YOKOSUKA, Japan (NNS) -- USS Kitty Hawk (CV 63) returned to its forward-deployed home in Yokosuka, Japan, March 15, after spending more than three days at sea testing equipment, training crew members and conducting drills.
Kitty Hawk got underway March 12 after a two-and-a-half-month in-port period, during which the ship underwent engineering plant maintenance and weapons systems upgrades.
According to Kitty Hawk's commanding officer, Capt. Tom Hejl, the time at sea allowed his crew to check equipment, review procedures and ensure the ship is fully ready to embark on its scheduled extended underway period.
The ship's engineers brought the plant back online after 78 days of cold iron operations, during which the ship's boilers, diesel engines and generators were essentially "turned off."
According to Chief Machinist's Mate Gary Kreger, one of Hawk's engineering watch officers, the ship's engineering plant is now ready to answer all bells.
"This sea trials period was outstanding. The plant is ready in every way, and all watchstanders are trained for every normal underway evolution. We are ready to go," Kreger said.
Hawk's air department teamed with embarked squadrons of Carrier Air Wing 5 to complete certification of the ship's flight deck. During the certification process, inspectors from Commander, Naval Air Forces, Pacific evaluated the team's ability to safely and effectively fuel, direct, launch and recover aircraft from the ship's flight deck.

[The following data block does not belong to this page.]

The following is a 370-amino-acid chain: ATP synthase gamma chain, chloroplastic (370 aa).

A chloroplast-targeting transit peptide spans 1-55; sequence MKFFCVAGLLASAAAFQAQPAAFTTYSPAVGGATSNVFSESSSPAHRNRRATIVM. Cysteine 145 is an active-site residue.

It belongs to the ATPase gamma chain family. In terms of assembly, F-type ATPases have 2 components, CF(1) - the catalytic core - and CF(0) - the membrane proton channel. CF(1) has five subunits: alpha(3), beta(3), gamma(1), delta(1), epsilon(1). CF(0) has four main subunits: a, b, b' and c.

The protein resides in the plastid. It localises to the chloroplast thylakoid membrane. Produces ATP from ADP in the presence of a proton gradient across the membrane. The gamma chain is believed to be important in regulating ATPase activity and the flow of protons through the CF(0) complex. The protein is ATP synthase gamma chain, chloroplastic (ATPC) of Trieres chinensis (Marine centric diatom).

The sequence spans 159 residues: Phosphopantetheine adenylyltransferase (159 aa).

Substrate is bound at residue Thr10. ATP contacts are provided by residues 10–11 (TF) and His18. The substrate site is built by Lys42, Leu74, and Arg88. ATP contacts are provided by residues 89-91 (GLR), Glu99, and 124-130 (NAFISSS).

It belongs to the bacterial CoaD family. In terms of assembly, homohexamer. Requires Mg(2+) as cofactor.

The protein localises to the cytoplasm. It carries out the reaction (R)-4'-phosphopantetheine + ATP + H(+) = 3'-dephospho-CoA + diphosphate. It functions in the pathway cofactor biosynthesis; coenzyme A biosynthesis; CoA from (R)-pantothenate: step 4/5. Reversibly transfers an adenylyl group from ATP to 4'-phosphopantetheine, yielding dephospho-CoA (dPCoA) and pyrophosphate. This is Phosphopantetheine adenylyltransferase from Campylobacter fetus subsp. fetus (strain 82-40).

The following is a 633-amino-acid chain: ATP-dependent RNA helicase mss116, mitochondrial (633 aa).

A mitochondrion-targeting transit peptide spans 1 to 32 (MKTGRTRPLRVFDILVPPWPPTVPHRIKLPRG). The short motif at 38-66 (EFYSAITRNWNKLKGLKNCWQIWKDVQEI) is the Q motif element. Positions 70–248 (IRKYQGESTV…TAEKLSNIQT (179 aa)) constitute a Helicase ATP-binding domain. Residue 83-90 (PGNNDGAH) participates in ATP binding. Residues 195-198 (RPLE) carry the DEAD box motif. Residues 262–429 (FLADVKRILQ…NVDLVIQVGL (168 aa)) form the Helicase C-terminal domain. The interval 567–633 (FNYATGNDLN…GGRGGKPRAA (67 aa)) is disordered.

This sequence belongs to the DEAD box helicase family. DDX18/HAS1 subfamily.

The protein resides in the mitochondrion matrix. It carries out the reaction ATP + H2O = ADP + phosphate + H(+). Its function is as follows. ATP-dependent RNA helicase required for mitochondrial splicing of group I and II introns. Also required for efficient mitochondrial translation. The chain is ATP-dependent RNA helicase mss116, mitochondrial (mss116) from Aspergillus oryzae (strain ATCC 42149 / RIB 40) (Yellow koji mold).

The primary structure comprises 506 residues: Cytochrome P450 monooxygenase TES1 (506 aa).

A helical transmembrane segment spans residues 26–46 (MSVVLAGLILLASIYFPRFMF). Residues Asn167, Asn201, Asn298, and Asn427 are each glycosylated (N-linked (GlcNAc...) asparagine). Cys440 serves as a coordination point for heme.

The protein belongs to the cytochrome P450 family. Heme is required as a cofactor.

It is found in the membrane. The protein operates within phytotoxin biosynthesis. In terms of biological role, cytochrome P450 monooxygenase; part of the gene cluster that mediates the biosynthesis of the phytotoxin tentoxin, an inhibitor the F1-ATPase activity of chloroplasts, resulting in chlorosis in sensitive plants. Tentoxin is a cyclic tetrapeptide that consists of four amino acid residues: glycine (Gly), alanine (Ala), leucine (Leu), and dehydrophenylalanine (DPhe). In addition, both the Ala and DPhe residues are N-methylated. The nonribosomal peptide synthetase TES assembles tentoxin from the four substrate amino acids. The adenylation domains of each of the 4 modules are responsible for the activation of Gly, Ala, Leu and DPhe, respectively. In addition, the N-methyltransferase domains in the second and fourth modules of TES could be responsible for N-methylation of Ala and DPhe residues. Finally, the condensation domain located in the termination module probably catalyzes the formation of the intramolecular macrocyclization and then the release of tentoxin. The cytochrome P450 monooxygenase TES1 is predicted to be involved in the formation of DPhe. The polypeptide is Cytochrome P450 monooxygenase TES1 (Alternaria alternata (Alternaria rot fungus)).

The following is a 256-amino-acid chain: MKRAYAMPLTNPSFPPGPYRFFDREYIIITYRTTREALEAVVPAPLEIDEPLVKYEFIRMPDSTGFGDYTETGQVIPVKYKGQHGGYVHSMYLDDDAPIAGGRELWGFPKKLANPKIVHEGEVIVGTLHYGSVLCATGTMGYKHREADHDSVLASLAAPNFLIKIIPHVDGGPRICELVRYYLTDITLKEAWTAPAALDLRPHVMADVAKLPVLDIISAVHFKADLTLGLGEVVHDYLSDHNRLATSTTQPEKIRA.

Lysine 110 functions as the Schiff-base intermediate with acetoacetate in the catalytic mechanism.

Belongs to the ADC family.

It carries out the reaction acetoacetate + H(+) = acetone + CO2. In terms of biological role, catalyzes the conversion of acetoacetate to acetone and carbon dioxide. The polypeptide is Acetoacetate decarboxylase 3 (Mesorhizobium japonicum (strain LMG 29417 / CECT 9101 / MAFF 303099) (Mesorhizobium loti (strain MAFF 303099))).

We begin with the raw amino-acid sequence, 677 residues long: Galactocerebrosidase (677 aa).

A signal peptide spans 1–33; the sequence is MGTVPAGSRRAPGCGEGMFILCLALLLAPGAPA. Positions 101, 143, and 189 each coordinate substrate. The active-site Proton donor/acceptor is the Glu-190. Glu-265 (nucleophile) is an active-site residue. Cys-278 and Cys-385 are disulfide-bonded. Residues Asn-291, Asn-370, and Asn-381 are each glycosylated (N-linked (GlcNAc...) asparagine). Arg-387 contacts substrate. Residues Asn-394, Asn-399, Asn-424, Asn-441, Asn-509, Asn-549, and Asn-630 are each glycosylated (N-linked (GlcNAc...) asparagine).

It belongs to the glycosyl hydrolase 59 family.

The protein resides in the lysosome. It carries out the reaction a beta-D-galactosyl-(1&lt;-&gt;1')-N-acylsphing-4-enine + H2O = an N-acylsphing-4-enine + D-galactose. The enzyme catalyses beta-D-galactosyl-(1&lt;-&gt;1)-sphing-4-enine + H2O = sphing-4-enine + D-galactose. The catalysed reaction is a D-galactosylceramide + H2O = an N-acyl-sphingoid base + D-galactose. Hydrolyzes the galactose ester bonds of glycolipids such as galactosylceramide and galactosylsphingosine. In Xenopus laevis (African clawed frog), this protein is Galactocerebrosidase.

Combat systems personnel conducted systems tests and drills to ensure the smooth integration of technical upgrades and new hardware, including the Rolling Airframe Missile (RAM) system.
Kitty Hawk is the first U.S. Navy aircraft carrier fitted with the RAM system.
"We were able to exercise all weapons," said Chief Fire Controlman Ray Anderson, a member of Kitty Hawk's fire control division. "We verified that every gun mount and every radar system is operating as designed. Also, these three days gave us the opportunity to conduct at-sea operator training. The training was invaluable."
Additionally, the entire crew took part in the first in a series of increasingly complex damage control training scenarios, designed to reinforce basic damage control skills and build the crew's ability to work as a team to combat fire, flooding and any other threat to the ship.
"We gained a lot from our general quarters damage control training, particularly the newer crew members, Kitty Hawk's Damage Control Assistant Lt. Cmdr. Jerome Zinni said. "This was our first general quarters since last underway period, and our objectives were to verify station assignments, and ensure everyone knew how to set condition 'zebra' to ensure the ship's water tight integrity and secure ventilation in case of emergency."
For related news, visit the Pacific Fleet Navy NewsStand page at www.news.navy.mil/local/cpf.